After making a quick stop for Bobolink, we arrived at White Memorial Foundation in Litchfield, CT.  Birds were flying everywhere as the group tried to grab a bite in between lifting up our binoculars.  A quick walk around the pond for Yellow Warbler, White-breasted Nuthatch, and Blue Jay before heading to the boardwalk.  The boardwalk turned up many great species and even better, some nice unobstructed views of another 30 plus species. 

 

Our final destination was Connecticut Audubon Coastal Center at Milford Point in Milford, CT.  This marsh and beach habitat is partially protected by the Connecticut Audubon Society and in part by the U.S. Federal Wildlife Service.  Before we even got off the bus the Purple Martins were swirling around the parking lot, adding another species.  The marsh platform accounted for sightings of four heron species and two ducks.  Heading to the beach we added the federally listed endangered species Piping Plover (Atlantic Coast population). 

As phenomenal as the birds were (see the full list below), the day was made even better by having such a wonderful group of enthusiastic bird watchers.  Thanks to everyone who was able to participate and to my co-leaders for making the day so successful.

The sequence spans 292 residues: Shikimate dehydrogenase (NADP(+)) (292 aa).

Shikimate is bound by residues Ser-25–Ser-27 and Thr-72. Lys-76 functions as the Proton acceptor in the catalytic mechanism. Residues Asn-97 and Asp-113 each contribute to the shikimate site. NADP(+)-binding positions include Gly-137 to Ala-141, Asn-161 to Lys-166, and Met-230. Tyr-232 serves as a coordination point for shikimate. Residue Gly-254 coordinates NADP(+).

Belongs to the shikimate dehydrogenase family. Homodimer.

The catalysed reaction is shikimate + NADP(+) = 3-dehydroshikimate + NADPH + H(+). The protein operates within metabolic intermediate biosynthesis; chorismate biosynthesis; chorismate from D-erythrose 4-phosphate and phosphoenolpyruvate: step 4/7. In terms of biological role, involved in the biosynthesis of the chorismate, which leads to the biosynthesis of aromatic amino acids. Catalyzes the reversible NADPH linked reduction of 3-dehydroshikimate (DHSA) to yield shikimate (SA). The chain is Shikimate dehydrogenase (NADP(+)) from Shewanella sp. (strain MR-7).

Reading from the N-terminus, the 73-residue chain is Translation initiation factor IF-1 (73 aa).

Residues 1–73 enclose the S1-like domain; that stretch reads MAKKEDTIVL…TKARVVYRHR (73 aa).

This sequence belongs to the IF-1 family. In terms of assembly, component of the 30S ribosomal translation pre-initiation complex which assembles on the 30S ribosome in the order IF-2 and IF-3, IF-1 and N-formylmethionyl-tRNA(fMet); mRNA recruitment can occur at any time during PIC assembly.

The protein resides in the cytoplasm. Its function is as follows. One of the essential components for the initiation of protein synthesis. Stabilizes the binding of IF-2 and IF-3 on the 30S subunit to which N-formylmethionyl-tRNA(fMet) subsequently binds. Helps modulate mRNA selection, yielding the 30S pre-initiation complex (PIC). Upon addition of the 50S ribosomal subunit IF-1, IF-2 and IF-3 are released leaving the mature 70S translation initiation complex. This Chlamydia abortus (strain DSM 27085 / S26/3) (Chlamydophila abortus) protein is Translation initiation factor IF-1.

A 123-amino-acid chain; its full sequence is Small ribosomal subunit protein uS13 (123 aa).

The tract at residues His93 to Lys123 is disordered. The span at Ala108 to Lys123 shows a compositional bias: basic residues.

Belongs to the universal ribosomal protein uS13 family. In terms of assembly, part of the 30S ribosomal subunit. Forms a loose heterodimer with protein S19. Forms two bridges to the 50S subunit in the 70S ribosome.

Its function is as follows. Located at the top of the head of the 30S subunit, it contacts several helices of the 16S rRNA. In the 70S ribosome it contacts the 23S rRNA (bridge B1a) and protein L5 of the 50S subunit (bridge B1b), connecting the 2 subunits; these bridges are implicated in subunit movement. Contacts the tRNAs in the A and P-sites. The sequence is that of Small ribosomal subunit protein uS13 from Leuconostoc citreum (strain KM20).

1. Brant
  2. Canada Goose
  3. Mute Swan
  4. Wood Duck
  5. Mallard
  6. American Black Duck
  7. Wild Turkey
  8. Ring-necked Pheasant
  9. Double-crested Cormorant
  10. Great Blue Heron
  11. Great Egret
  12. Snowy Egret
  13. Black-crowned Night Heron
  14. Yellow-crowned Night Heron
  15. Turkey Vulture
  16. Black Vulture
  17. Osprey
  18. Broad-winged Hawk
  19. Red-tailed Hawk
  20. Virginia Rail
  21. Piping Plover
  22. American Oystercatcher
  23. Semipalmated Sandpiper
  24. Laughing Gull
  25. Ring-billed Gull
  26. Herring Gull
  27. Greater Black-backed Gull
  28. Common Tern
  29. Black Skimmer
  30. Rock Pigeon
  31. Mourning Dove
  32. Chimney Swift
  33. Red-bellied Woodpecker
  34. Yellow-bellied Sapsucker
  35. Downy Woodpecker
  36. Hairy Woodpecker
  37. Northern Flicker
  38. Pileated Woodpecker
  39. Eastern Wood-Pewee
  40. Willow Flycatcher
  41. Least Flycatcher